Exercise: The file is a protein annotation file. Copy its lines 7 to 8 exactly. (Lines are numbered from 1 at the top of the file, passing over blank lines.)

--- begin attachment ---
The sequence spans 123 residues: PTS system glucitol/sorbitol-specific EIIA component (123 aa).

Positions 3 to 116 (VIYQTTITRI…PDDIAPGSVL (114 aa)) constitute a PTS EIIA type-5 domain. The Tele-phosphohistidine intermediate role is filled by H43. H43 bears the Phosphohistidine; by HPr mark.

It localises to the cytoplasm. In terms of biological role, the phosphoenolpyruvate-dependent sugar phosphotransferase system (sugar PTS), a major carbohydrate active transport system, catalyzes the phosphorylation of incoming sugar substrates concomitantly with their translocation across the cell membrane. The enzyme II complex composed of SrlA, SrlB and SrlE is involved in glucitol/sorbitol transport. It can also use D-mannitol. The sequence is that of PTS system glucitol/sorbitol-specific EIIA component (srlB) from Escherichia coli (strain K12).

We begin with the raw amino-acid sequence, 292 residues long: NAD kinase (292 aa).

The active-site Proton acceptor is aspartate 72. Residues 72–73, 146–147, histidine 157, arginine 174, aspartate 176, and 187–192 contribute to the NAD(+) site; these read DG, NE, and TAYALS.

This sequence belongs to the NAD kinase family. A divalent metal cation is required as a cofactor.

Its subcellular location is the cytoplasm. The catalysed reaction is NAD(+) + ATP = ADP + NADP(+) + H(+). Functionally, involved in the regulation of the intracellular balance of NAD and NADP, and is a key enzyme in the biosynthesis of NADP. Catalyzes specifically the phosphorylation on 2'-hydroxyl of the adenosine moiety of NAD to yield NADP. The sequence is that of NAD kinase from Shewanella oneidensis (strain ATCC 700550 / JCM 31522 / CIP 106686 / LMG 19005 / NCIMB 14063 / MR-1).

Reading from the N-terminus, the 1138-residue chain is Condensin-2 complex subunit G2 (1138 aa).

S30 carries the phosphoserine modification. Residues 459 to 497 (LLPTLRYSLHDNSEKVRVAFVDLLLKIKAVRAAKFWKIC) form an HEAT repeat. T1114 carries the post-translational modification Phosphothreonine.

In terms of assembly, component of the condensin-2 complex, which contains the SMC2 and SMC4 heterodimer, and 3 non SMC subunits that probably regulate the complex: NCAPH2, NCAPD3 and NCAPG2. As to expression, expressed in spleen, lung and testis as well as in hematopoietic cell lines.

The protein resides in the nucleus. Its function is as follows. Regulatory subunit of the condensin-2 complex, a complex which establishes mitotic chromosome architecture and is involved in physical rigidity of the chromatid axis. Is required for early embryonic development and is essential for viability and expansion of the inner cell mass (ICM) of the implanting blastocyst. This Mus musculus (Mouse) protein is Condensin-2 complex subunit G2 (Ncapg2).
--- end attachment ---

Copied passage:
Its subcellular location is the cytoplasm. The catalysed reaction is NAD(+) + ATP = ADP + NADP(+) + H(+). Functionally, involved in the regulation of the intracellular balance of NAD and NADP, and is a key enzyme in the biosynthesis of NADP. Catalyzes specifically the phosphorylation on 2'-hydroxyl of the adenosine moiety of NAD to yield NADP. The sequence is that of NAD kinase from Shewanella oneidensis (strain ATCC 700550 / JCM 31522 / CIP 106686 / LMG 19005 / NCIMB 14063 / MR-1).

Reading from the N-terminus, the 1138-residue chain is Condensin-2 complex subunit G2 (1138 aa).